But I agree. They need to make a distinction between real racism and just racial differences. Black people have black skin and white people have white skin. No amount of magical anti-racism laws will change that. The ads aren't racist at all. The point of using a black and white woman was to show the difference between the black and white PSP, not slavery roles! They probably made sure they used women just for the purpose of trying to prevent that imagery from showing up (since of course it is the Man who was the slave and slaveowner). Does that make it sexist?

        As for affirmative action, I put that into the "Do you want EQUAL rights or EXTRA rights?" I lump woman's rights into the same thing. really any group that thinks they aren't being treated fairly. There should not be a law for any group giving them MORE rights than others, just laws preventing their rights from being taken. Quotas and scholarships for minorities are really just punishing the student who does not have the "advantage" of being a minority as well as putting the school or workplace at a disadvantage by requiring them to hire/accept based on race and not qualifications (If you are required to hire 10% minorities, what of only 5% of your qualified applicants are minority?) Race should be IGNORED in the application process, not corrected for.
        • Get a clue (Score:4, Interesting)

          by Anonymous Coward on Friday July 07, 2006 @12:57PM (#15676627)
          In the town of Elsemere, Delaware, a local politician named John Jaremchuk recently proposed (local ordinance 447) that brown people (specifically, people of hispanic appearance) be required to carry papers proving citizenship, and that anyone (regardless of actual citizenship status) who could not produce such papers would be fined $100.

          My daughter looks hispanic (though she's not) and she doesn't even *HAVE* citizenship papers. Neither do I, but I'm pasty white, so I get to go anywhere I want without question.

          The proposal was defeated, but Jaremchuk has considerable local support... especially among the police and the anti-hispanic vigilante types who like to cause trouble in the low-end housing where there's a high percentage of illegal aliens... Jaremchuk is a rising star in Elsmere politics, and his entire platform is thinly veiled, weasel-worded white supremacy (he'd probably say "traditional cultural values" and "equality").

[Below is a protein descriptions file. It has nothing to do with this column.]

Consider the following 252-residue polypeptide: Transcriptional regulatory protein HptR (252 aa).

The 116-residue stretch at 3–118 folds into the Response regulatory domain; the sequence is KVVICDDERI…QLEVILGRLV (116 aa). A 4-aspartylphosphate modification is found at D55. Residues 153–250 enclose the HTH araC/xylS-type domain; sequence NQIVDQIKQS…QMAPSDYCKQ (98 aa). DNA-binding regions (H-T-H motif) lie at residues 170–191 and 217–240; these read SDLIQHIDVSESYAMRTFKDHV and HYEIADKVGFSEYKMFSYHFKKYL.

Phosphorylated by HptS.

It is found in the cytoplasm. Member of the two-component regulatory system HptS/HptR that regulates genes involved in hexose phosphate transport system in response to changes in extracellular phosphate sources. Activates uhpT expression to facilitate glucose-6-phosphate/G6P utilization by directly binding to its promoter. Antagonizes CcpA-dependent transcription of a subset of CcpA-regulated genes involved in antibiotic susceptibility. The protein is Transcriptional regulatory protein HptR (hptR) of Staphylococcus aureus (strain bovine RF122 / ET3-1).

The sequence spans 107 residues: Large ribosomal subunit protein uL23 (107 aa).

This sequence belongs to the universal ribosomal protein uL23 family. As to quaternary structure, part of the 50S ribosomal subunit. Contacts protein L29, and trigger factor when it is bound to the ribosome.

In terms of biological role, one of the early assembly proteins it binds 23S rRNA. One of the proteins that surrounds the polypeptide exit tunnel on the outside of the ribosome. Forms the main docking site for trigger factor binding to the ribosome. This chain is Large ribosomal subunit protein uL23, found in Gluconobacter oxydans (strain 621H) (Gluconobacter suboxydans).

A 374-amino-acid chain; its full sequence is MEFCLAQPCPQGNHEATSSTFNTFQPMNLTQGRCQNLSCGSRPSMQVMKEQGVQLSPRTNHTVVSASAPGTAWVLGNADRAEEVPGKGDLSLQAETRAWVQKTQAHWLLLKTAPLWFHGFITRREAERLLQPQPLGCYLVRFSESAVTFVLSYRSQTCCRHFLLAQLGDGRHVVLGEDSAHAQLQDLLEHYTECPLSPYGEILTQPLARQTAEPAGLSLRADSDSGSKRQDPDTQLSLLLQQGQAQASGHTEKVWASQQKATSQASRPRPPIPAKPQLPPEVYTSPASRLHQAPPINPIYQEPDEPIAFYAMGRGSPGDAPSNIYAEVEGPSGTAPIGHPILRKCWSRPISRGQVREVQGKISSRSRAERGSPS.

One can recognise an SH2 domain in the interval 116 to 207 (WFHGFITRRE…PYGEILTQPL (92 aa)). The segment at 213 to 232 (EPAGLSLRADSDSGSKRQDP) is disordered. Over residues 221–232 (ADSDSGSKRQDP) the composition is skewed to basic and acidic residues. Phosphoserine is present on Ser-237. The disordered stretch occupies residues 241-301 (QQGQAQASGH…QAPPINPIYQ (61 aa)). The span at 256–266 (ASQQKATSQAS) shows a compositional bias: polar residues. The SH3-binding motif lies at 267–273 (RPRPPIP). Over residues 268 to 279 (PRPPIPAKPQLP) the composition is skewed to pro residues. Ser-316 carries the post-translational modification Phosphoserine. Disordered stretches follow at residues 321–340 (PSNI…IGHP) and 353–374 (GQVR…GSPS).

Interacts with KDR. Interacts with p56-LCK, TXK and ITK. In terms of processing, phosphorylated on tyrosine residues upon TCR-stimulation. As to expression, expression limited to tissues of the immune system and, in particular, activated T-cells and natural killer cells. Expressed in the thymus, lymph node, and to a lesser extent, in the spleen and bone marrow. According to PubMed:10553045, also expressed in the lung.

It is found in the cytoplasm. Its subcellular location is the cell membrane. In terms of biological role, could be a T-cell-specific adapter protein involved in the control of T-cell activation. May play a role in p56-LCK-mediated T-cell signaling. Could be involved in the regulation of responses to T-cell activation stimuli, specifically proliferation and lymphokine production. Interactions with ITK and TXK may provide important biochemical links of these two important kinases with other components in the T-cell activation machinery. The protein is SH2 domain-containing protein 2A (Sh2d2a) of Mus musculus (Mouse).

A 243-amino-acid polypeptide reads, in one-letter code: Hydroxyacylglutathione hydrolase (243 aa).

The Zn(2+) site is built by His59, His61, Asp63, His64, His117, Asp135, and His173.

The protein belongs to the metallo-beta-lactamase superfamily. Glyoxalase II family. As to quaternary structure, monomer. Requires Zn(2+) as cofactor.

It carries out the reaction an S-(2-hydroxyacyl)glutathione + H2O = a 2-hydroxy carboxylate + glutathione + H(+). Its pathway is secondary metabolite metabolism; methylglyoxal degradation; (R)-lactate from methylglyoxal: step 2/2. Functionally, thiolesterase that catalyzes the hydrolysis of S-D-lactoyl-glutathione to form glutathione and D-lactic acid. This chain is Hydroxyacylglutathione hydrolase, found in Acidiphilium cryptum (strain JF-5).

Elsmere also has the distinction of having the strongest curfew laws on the East Coast, but the curfew is only enforced on brown kids, as far as I've seen. We live less than ten miles from Elsmere, which is NOT below the Mason Dixon line - this is the industrial northeast of the USA here.

          If you think color-line racism isn't alive and growing in America, you are living a very sheltered life. The 9/11 atrocities have proved the perfect wedge to drive racial profiling back into the mainstream of acceptability; in fact Ordinance 447 mentioned 9/11 specifically as justification.
        • Re:One ad of three (Score:3, Insightful)

          by LGagnon (762015)
          First of all, don't push the old myth that affirmative action involves quotas. Quotas are illegal in the US, and are never used for affirmative action. Take the time to look up how it actually works. Second of all, you are forgetting that the US still has a huge racism problem. We need affirmative action because minorities are still unfairly excluded from jobs. Maybe you haven't experienced it yourself, but if you're white then you likely never will.
  • >What do you think about this latest in a long line of PSP ads of questionable taste?

    I think it worked. We are discussing the PSP now and talking about an ad most people here wouldn't know about if it weren't so 'controversial'.